Jun 152012

For today we have several studies linking increased intestinal permeability or leaky gut syndrome to intense exercise.

Intestinal permeability in runners in the 1996 Chicago marathon.

„It is concluded that

(a) ibuprofen but not aspirin ingestion during prolonged exercise may increase gastrointestinal permeability and lead to GI symptoms, and

(b) prolonged exercise alone can produce GI symptoms.”


Effect of running intensity on intestinal permeability

“Running at 80% Vo2max increased (P < 0.05) small intestinal permeability compared with rest, 40, and 60%Vo2max” – rest or slow pace run is better for your intestinal barrier than fast run, the induced leaky gut syndrome did not result in gastrointestinal symptoms though.


In this study Effect of moderate exercise on Crohn's disease patients in remission the researchers let Crohn’s patients as well as helthy controls to exercise for one hour at 60% VOH max and measured changes in intestinal permeability along with other gastrointestinal parameters. Concluded that this exercise did not induce leaky gut :”Moderate aerobic exercise has no significant effect on the gastrointestinal parameters examined. “


Gastrointestinal permeability during exercise: effects of aspirin and energy-containing beverages tested the effect of aspirine and sugary/glutamine energy drink on leaky gut provoked by exercise. Concluded that A (Aspirine) ingestion gets the leaky gut worse and neither the energy drink nor the added glutamine made it any better:

„results indicate that gastroduodenal and intestinal permeability increase after A ingestion during prolonged running and that ingestion of a CHO beverage attenuates the gastroduodenal effect but not the intestinal effect. Furthermore, addition of G to the CHO beverage provided no additional benefit in reducing gastroduodenal or intestinal permeability.”


Gastrointestinal profile of symptomatic athletes at rest and during physical exercise

“During exercise, symptomatic subjects have a longer OCTT and a higher intestinal permeability, which is more pronounced during running than during cycling.”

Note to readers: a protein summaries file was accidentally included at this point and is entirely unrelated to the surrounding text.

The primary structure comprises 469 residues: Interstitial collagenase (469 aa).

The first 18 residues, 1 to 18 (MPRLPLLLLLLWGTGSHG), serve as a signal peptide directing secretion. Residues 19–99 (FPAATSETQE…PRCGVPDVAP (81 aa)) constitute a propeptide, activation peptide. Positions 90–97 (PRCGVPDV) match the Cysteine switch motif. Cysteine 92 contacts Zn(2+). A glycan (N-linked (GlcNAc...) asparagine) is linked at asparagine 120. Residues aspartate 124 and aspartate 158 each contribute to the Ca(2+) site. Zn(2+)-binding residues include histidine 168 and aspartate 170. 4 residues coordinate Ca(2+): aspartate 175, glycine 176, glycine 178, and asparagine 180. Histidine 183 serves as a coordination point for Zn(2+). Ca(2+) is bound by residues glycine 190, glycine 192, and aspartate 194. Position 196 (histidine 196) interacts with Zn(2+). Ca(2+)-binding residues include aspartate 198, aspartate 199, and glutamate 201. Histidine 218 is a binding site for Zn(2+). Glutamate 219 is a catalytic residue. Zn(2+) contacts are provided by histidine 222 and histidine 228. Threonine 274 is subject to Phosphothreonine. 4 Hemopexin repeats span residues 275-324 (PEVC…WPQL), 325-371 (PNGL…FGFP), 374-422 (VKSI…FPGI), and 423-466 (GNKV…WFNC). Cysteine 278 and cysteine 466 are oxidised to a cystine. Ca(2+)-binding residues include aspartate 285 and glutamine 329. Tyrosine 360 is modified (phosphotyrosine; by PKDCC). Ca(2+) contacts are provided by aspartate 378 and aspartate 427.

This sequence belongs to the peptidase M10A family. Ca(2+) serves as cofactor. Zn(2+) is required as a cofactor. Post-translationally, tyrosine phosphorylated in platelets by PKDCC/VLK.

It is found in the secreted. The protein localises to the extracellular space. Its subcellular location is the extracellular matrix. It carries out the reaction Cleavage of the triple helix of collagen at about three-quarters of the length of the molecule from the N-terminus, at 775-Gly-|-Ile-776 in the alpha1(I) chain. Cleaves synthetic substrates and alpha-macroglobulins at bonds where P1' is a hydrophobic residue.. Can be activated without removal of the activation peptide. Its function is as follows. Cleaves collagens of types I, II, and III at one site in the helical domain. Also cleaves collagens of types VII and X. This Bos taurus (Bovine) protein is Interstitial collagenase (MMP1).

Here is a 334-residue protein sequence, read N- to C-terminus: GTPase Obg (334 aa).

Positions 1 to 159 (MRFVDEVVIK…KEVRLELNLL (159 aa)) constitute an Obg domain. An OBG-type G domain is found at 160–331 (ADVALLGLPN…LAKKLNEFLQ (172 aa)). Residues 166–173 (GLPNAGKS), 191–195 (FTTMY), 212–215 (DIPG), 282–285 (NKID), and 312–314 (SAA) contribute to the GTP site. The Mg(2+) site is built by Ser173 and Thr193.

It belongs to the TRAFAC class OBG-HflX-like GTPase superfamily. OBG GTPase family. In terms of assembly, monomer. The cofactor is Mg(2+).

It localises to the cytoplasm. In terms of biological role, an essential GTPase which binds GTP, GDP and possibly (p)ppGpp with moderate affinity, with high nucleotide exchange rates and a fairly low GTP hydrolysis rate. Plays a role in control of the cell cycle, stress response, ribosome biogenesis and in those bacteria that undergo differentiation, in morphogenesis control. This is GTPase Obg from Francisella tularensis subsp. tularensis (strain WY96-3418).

Changes in the Gastrointestinal Mucosa after Long-Distance Running

“There is reason to suggest that long-distance running affects the integrity of the gastric and the intestinal mucosa.”

And none of this is any different to your best friend:

Exercise stress, intestinal permeability and gastric ulceration in racing Alaskan sled dogs

„Dogs from three racing teams were examined before (pre) and immediately after (post) completing a 1770-km sled dog race in approximately 11 days.”

“Dogs with abnormal gastric endoscopy results (61% of finishers) had higher serum cortisol concentrations than dogs with normal endoscopy results (P=0.0007). We have demonstrated concurrent hypercortisolaemia and gastrointestinal barrier dysfunction with no correlation of the two. Thus, our data do not provide support for the hypothesis that increased serum cortisol concentration causes exercise-induced gastrointestinal disease.”

Just imagine: 6 out of 10 dogs with GI problems after finishing the race. Where are the animal right fighters?


Last paper Is the GI System Built For Exercise? is a thorough review of the subject of intense exercise and gastrointestinal problems. It links leaky gut induced by strenous exercise to heat and dehydration: „Mild to moderate exercise does not alter digestive function“

Further notes: ”Although any one of these stresses (exercise, heat, dehydration, NSAIDs), if severe, can produce tissue damage, it is usually the combination of two or more that initially produce GI symptoms and gut-barrier dysfunction. Evidence that exercise can impair gut-barrier function includes studies that show GI bleeding, endoscopic observations of mucosal lesions including hemorrhagic gastritis and ischemic colitis, increased intestinal permeability, and the development of systemic endotoxemia.”


The following statement may be valid for a healthy sportsman but somebody with leaky gut syndrome should be way more careful in getting involved in half marathon run which is an equivalent of 2 hours on 80% VO2 max:


“Thus it is concluded that for the vast majority of situations requiring even heavy (70–80% VO2 max) and prolonged (1-2 h) work, the GI system is built for exercise. The capacity to perform this amount of exercise, without detrimental effects, also includes the colon. Chronic exercise is associated with clinical benefits to the colon, which may also show signs of trainability. On the other hand, when heavy exercise becomes prolonged, performed in the heat, and the overall stress is exacerbated by dehydration, GI symptoms emerge, gut barrier function can become impaired, and tissue damage, including necrosis, can occur.”

My conclusion would be that if you are trying to heal your leaky gut intense exercise might not be a good idea. Either rest or get involved in moderate (40-60% VOH max), short term (below 30 minutes) exercise, cycling is better than running, do not overheat and stay well hydrated.

photo credit: OskarN via photo pin cc


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